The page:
Sweden beats salmonella

- Last updated on GMT

Related tags: Salmonella, Foodborne illness

The country with the lowest occurrence of salmonella in the world
said this week it has aroused 'great interest' in the US for its
methods to control this harmful pathogen.

The Salmonella bacteria is a major problem in most countries across the globe and can be carried in eggs, poultry and other meats, raw milk and chocolate.

The Swedish way to fight salmonella in poultry was recently introduced at an American food safety conference, arranged by International Association for Food Protection. Representatives from the US Department of Agriculture have been in Sweden to study the methods in detail.

"Sweden has practically managed to eliminate salmonella from its chicken breeding. Now, we want to find out how we in the US can use parts of the Swedish method to prevent salmonella"​ said Stan Bailey at USDA, reports the øresund Food Network​.

In North America today, salmonella can be found in 10- 35 per cent of the chickens. So far, efforts to fight salmonella have been concentrated on latter parts of the production chain, using heating and radiation, continues the report.

The Swedish method attempts to make 'a polluted product clean', the control points are moved backwards in the production chain, including the egg production site, as well as strong focus on hygiene related matters.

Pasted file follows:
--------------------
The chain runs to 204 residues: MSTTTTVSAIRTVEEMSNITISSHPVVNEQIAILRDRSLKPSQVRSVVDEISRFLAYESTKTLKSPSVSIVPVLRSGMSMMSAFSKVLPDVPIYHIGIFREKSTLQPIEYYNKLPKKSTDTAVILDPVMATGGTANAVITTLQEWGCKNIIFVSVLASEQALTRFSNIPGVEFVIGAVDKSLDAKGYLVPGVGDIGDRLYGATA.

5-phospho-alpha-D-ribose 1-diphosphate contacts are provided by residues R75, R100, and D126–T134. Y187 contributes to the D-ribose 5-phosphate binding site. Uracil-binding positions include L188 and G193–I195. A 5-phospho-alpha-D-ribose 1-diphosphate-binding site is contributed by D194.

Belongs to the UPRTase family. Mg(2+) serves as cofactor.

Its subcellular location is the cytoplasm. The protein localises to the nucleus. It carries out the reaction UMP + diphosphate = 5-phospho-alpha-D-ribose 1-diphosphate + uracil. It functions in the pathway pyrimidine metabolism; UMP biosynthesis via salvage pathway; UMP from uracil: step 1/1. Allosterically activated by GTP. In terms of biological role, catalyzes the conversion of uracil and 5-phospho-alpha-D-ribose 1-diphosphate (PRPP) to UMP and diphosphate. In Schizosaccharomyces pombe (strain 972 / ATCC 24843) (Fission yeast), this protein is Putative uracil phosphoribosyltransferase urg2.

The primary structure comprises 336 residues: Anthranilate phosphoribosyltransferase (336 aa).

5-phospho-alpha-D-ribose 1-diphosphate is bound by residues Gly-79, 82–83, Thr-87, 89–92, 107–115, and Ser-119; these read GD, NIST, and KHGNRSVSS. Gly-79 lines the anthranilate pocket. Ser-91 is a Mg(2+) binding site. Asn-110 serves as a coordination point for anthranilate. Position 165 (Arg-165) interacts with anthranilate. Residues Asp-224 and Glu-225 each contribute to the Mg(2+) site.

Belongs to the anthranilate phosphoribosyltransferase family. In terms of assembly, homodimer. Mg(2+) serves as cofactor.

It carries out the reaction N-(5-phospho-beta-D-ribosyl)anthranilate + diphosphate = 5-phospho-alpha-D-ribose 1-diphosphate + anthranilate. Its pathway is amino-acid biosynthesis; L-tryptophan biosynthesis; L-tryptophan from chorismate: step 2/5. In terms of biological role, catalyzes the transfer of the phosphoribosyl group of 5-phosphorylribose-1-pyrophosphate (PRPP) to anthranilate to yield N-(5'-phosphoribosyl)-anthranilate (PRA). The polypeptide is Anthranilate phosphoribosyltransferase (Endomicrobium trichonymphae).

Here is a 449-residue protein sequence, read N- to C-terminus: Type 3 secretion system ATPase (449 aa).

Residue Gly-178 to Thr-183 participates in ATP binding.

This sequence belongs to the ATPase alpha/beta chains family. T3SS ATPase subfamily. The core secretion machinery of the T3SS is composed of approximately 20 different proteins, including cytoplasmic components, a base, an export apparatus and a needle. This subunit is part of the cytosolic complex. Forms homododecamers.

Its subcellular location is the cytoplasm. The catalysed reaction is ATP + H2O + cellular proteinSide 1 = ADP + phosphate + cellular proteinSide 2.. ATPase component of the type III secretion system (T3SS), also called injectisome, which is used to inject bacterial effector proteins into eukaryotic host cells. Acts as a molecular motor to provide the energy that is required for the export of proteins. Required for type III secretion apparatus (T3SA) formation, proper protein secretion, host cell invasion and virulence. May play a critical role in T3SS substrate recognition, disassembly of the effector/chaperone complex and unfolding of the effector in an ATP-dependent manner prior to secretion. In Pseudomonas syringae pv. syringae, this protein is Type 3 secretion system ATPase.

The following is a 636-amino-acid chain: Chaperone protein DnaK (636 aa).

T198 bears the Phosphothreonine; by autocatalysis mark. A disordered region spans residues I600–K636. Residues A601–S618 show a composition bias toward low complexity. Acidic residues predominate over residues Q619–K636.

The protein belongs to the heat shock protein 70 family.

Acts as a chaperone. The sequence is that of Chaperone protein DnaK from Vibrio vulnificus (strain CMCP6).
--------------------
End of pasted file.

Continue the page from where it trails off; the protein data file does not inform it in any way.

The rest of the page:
The global incidence of foodborne disease such as salmonella is difficult to estimate, but it has been reported that in 2000 alone 2.1 million people died from diarrhoeal diseases, or which a great proportion were linked to food contamination and drinking water.

In industrializsed countries, the percentage of people suffering from foodborne diseases each year has been reported to be up to 30 per cent and in the US, for example, around 76 million cases of foodborne diseases, resulting in 325,000 hospitalisations and 5,000 deaths, are estimated to occur each year.

While most foodborne diseases are sporadic and often not reported, foodborne disease outbreaks may take on massive proportions. In 1994, an outbreak of salmonellosis due to contaminated ice cream occurred in the USA, affecting an estimated 224,000 persons.

Related topics: Science, Food labelling

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